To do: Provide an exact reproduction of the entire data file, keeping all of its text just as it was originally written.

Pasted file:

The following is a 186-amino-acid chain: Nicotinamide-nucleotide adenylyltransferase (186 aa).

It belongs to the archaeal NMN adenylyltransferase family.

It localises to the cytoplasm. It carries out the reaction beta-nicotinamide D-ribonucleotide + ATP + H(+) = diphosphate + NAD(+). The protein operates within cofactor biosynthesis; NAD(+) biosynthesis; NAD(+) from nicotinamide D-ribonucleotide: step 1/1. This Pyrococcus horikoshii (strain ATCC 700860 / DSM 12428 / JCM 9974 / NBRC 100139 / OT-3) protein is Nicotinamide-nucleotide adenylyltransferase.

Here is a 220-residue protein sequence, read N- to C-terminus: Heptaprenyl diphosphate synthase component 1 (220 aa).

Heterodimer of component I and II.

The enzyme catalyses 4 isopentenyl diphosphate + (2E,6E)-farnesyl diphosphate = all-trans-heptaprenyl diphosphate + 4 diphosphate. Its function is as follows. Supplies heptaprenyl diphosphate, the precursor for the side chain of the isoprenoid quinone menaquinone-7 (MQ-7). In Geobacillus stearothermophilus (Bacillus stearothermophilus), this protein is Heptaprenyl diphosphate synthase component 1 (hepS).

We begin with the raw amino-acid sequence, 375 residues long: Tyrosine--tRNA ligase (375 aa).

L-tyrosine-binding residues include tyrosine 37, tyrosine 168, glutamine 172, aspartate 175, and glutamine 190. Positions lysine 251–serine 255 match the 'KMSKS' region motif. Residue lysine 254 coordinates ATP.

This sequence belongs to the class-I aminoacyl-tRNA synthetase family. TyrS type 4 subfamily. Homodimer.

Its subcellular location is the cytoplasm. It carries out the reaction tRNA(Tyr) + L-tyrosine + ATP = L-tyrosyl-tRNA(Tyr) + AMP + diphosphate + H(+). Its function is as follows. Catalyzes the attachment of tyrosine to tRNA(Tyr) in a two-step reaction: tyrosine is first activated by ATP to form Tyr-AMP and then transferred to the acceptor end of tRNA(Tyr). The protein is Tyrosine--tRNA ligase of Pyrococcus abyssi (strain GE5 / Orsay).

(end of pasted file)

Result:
The following is a 186-amino-acid chain: Nicotinamide-nucleotide adenylyltransferase (186 aa).

It belongs to the archaeal NMN adenylyltransferase family.

It localises to the cytoplasm. It carries out the reaction beta-nicotinamide D-ribonucleotide + ATP + H(+) = diphosphate + NAD(+). The protein operates within cofactor biosynthesis; NAD(+) biosynthesis; NAD(+) from nicotinamide D-ribonucleotide: step 1/1. This Pyrococcus horikoshii (strain ATCC 700860 / DSM 12428 / JCM 9974 / NBRC 100139 / OT-3) protein is Nicotinamide-nucleotide adenylyltransferase.

Here is a 220-residue protein sequence, read N- to C-terminus: Heptaprenyl diphosphate synthase component 1 (220 aa).

Heterodimer of component I and II.

The enzyme catalyses 4 isopentenyl diphosphate + (2E,6E)-farnesyl diphosphate = all-trans-heptaprenyl diphosphate + 4 diphosphate. Its function is as follows. Supplies heptaprenyl diphosphate, the precursor for the side chain of the isoprenoid quinone menaquinone-7 (MQ-7). In Geobacillus stearothermophilus (Bacillus stearothermophilus), this protein is Heptaprenyl diphosphate synthase component 1 (hepS).

We begin with the raw amino-acid sequence, 375 residues long: Tyrosine--tRNA ligase (375 aa).

L-tyrosine-binding residues include tyrosine 37, tyrosine 168, glutamine 172, aspartate 175, and glutamine 190. Positions lysine 251–serine 255 match the 'KMSKS' region motif. Residue lysine 254 coordinates ATP.

This sequence belongs to the class-I aminoacyl-tRNA synthetase family. TyrS type 4 subfamily. Homodimer.

Its subcellular location is the cytoplasm. It carries out the reaction tRNA(Tyr) + L-tyrosine + ATP = L-tyrosyl-tRNA(Tyr) + AMP + diphosphate + H(+). Its function is as follows. Catalyzes the attachment of tyrosine to tRNA(Tyr) in a two-step reaction: tyrosine is first activated by ATP to form Tyr-AMP and then transferred to the acceptor end of tRNA(Tyr). The protein is Tyrosine--tRNA ligase of Pyrococcus abyssi (strain GE5 / Orsay).